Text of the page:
About three-fourths of the S&P 500 pay a dividend. According to S&P Dow Jones Indices, dividends have contributed approximately 32% of total S&P return since 1926.
The current yield of the S&P is 1.55%. That’s below the 10-year Treasury yield, but that’s an average.
Remember: High yields don’t come without risk. It’s not unusual to find a stock with a high yield because its price is declining, often a sign of trouble. That could mean the dividend will be cut soon.
Here’s a look at some stocks that are among the S&P 500’s top dividend-yielding, and what to watch for in each.
Dividend Yield: 8.72%
You may not like a company that markets cigarettes, which would be understandable, but it does rank among the S&P’s best dividend payers. That’s been the case for several years, and Altria gets a spot on MarketBeat’s list of dividend kings, companies that have a long track record of boosting their shareholder payouts.
The current annual payout is $3.76 a share, which was increased from $3.60 a share last year. Because cigarette smoking has been declining for decades, Altria understands the need to focus on alternative products, including vape pens and even cannabis to keep the revenue stream coming.
Dividend yield: 7.86%
Verizon is the largest telecom by market capitalization and revenue. The stock is down 10.77% year-to-date, adding to a decline that began at the end of 2020. Wall Street sees earnings falling this year and next.
MarketBeat’s dividend data for Verizon shows an 18-year history of increasing the dividend payment, landing it a place on MarketBeat’s roster of dividend achievers.
The company is rolling out Verizon Internet Gateway, which combines a router and advanced modem in one unit to streamline 5G connectivity for home Internet customers.
Dividend yield: 7.84%
AT&T is in a similar business as Verizon, selling wired and wireless telecom services, including Internet. While Verizon is bigger in some ways, AT&T has the largest market share among U.S. wireless carriers.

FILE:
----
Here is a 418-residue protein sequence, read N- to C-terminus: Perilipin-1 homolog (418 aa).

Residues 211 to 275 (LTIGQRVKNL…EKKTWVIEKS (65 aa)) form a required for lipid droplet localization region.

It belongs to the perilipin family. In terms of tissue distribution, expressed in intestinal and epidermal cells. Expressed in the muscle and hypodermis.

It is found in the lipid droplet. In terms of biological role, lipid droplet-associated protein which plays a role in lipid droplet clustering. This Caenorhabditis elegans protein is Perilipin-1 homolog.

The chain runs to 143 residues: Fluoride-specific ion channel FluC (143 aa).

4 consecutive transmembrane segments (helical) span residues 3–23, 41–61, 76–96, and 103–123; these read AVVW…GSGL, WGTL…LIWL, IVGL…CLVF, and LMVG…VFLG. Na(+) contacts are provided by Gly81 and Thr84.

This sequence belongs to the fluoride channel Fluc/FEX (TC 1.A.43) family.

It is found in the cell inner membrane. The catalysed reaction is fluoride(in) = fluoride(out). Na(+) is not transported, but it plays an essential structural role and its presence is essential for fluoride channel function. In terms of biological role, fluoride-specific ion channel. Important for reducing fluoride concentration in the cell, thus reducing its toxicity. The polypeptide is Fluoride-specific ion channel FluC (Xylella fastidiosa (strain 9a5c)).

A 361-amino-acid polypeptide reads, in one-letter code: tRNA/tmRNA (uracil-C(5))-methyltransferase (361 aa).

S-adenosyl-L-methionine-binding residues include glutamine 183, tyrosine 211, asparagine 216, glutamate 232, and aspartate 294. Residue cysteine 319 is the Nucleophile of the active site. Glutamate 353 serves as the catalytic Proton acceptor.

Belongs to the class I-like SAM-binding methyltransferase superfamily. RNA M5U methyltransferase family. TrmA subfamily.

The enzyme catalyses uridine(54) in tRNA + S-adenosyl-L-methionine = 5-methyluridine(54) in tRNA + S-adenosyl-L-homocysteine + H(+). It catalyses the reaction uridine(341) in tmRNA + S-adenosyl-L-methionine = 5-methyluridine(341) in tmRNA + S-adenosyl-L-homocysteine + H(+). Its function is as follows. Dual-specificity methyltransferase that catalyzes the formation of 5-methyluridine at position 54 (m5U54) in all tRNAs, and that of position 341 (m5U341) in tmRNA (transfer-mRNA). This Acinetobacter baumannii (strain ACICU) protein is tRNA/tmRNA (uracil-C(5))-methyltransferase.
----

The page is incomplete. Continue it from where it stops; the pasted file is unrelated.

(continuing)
AT&T slashed its dividend in February 2022, when it sold WarnerMedia to Discovery, with that resulting business now called Warner Bros. Discovery Inc. (NASDAQ: WBD). According to the company, the post-close dividend accounted “for the distribution of WarnerMedia to AT&T shareholders and AT&T’s plans to increase our investment in 5G and Fiber growth areas.”
AT&T is an example of a company whose dividend may be at risk. Earnings declined in each of the past three years, and analysts expect that to be the case this year.
Dividend yield: 7.63%
Analysts expect KeyCorp’s earnings to drop by 39% this year. One culprit is lower investment banking fees, due to the merger-and-acquisition business being in the doldrums.
In its second-quarter earnings report in late July, the company said, “Compared to the second quarter of 2022, noninterest income decreased by $79 million. The decrease was driven by a $29 million decline in investment banking and debt placement fees, reflecting lower merger and acquisition advisory fees and lower syndication fees.”
KeyCorp’s price-to-book ratio is 0.73%, indicating the stock may be undervalued. That’s because investors can buy it for less than its book value.
Dividend yield: 7.30%
Charlotte, North Carolina-based Truist is among the U.S.’ larger regional banks. Its offerings include commercial and retail banking, as well as an insurance brokerage business unit. It also does investment banking and digital lending.
The company has maintained its dividend payments, and even increased them, but this is another high-yielding stock whose payout could be at risk. MarketBeat’s Truist Financial analyst ratings show a consensus price target of $40.82, an upside of 43.23%. That may reflect a widespread expectation of improvement in the entire financial services sector.
However, Wall Street also expects earnings to decline by 20% this year and another 4% next year, meaning investors would be wise to proceed with caution and monitor the stock carefully.